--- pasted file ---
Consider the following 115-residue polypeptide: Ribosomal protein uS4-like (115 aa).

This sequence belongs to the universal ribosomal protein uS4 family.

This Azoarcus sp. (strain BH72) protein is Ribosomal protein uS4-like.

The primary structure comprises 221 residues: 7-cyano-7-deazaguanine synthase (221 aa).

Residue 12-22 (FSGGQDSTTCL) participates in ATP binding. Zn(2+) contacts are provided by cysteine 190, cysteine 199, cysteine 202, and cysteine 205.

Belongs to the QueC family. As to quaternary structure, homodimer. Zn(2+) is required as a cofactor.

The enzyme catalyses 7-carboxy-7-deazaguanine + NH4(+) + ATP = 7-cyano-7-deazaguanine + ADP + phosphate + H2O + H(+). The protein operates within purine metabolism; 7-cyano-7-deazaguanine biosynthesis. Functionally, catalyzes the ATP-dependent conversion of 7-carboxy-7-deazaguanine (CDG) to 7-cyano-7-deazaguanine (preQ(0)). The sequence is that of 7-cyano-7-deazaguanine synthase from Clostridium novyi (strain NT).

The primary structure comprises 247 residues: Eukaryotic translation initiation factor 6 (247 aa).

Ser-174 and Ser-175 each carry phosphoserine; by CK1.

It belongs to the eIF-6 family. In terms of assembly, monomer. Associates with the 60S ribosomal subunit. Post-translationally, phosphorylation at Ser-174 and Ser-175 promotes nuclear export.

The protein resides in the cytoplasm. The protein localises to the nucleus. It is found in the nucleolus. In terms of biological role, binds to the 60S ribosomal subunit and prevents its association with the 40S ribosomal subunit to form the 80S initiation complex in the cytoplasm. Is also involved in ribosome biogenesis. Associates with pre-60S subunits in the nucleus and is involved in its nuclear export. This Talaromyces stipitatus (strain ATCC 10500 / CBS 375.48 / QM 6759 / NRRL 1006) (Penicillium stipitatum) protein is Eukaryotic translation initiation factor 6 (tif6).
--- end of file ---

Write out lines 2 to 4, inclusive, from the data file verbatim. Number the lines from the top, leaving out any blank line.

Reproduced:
This sequence belongs to the universal ribosomal protein uS4 family.

This Azoarcus sp. (strain BH72) protein is Ribosomal protein uS4-like.

The primary structure comprises 221 residues: 7-cyano-7-deazaguanine synthase (221 aa).